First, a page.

In the teeming slums of Mumbai, India, a laborer like Mohammad Azam might ignore a persistent cough or strange spinal pain as long as he could, working daily as the sole breadwinner for his family. But finally, unable to sleep, he might skip a day of labor and reluctantly spend the fee to consult with an informal medical provider.
India has more cases of tuberculosis (TB) than any other country—an estimated 2.3 million. And in densely populated slums like Dharavi, in Mumbai, multidrug-resistant TB rates are alarmingly high. These statistics are driven in part by crowded living conditions, but also partly because, until now, local care providers lacked the support, incentives, and referral networks to accurately diagnose and get enough TB patients into treatment. And those patients who did get into treatment did not always receive adequate support to complete the full course of drugs, a process that can take as long as nine months.
Visiting a busy local two-room private clinic like Dr. Imran Sheikh’s, it’s easy to imagine how tuberculosis might get misdiagnosed—or patients lost to follow-up—in the swirl of humanity for which Mumbai is legendary. And that’s what makes these local first-line medical providers a key focus of PATH’s innovative urban TB provider networking project: the Private Provider Interface Agency (PPIA).
Dr. Sheikh, who could only spare a few minutes as patients crowded his waiting area, told us he refers as many as 15 potential TB patients per month for x-rays. “When I am unsure, I suggest the diagnostics and give a voucher. With the results coming in quickly and the patients being tracked by the PPIA, I am immediately able to refer the patient to a chest physician,” he explains.
Following PPIA field officer Ajit G Bhatt through the narrow passages of Dharavi from provider to provider, each serving a small, densely crowded neighborhood, it becomes easier to understand the innovative way this new care-and-referral network is linking previously disconnected systems.
Local first-line private providers are linked by field officers like Bhatt to nearby x-ray and sputum-testing facilities through vouchers which the providers can give to patients for free or subsidized TB diagnostics at those facilities. Any doubt that a local doctor may have about a patient’s nagging cough is put to rest with state-of-the-art diagnostics, and patients confirmed to have TB are referred to experienced chest physicians, who are better able to manage their TB treatment. The medicines they receive are subsidized, again paid through vouchers generated by the centralized system and transferred over mobile phones.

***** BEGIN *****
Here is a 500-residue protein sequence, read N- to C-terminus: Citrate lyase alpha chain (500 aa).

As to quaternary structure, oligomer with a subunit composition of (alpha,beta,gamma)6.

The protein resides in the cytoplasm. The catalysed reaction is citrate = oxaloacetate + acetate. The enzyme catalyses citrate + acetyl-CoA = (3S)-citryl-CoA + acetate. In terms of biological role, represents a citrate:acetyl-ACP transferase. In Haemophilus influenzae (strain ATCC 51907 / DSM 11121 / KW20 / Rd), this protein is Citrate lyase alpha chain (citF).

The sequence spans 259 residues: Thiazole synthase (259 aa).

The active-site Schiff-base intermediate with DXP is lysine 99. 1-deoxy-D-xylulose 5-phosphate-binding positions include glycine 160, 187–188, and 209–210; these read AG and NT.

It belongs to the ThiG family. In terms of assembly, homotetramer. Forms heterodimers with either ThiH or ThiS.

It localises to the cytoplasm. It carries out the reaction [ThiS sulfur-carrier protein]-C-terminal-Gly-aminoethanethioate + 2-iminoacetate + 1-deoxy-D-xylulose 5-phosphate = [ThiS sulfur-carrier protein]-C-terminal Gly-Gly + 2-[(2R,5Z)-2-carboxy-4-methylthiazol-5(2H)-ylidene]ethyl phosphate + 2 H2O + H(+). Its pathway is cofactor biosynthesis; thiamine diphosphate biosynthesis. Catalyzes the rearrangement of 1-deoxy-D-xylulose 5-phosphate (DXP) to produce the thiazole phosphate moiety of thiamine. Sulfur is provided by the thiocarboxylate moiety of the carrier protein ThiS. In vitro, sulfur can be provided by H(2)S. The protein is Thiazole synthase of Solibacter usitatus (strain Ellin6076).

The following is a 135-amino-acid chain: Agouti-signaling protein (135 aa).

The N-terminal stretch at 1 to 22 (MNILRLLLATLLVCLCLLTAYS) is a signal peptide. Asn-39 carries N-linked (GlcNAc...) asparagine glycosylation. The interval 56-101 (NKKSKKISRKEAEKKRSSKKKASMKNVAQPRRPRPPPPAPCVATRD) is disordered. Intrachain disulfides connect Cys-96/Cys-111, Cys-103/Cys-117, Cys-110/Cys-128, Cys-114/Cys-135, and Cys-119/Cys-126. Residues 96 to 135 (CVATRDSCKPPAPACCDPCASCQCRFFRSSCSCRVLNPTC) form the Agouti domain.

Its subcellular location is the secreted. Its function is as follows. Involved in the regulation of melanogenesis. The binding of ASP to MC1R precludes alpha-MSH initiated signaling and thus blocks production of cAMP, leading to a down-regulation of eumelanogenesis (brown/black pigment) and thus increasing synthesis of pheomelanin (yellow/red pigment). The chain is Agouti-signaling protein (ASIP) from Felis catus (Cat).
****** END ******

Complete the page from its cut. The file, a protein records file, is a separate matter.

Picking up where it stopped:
These registrations also help India enlist patients into its Universal Access to TB Care (UATBC) national program. The call center of the UATBC in Delhi is a busy place. While local case workers are the first line of support for TB patients in the Mumbai PPIA program, the UATBC also provides counseling on the phone.
Trained phone counselors remind patients to collect their next lot of medicines, and also hand-hold some patients who need support during the long course of treatment. Proactive call center outreach, inquiring about the patient’s progress, has helped many patients return to their medicine regimens when they have either forgotten or have begun to despair that they will not get better.
PATH’s PPIA project director Shibu Vijayan explains that all these efforts are being led by the Mumbai Mission for TB Control, which recognized the urgency of the situation and the need for an innovative intervention. PPIA has registered 17,489 TB cases as of December 2015. Says PATH’s PPIA marketing manager Ravdeep Kaur Gandhi, “The process of consultation with the doctors, hospitals, and laboratories is very transparent. The private doctors are allowed to choose which chest physician they would like to refer their patient to for confirmed diagnosis and treatment initiation.”
It’s a whole new procedure, piloted for the first time at this scale in Mumbai, and PATH staff in the PPIA project are constantly ironing out issues in the community, helping doctors understand the technicalities of the voucher system, and juggling dynamics of a very complex program. Ajit Bhatt recalls doctors calling him at all hours to seek his help in getting the voucher system in place, grateful for his steady guidance. “There is a lot of respect for my work here. And I feel very proud when people say the work of the Mumbai Mission for TB Control is very good!”
Back in the tiny, windowless, ten-by-ten brick room with Mohammad Azam’s family, his mother chimes in, vocal in her enthusiasm for the impact this program has had on her son. She remembers how debilitating spine pain kept Azam nearly bedridden. Exiting the crowded space and returning through narrow passageways to the slightly less crowded street, Azam’s PATH-supported counselor Vishal Giri, of the community organization Maharashtra Jan Vikas, takes a moment to sit down with him on a stoop. “You’re doing ok?” he asks in Hindi with genuine concern.
Within this massive and complex urban health project, powered by sophisticated databases, smartphones, vouchers, and a call center, these moments of personal connection are still one of the keys to its remarkable success.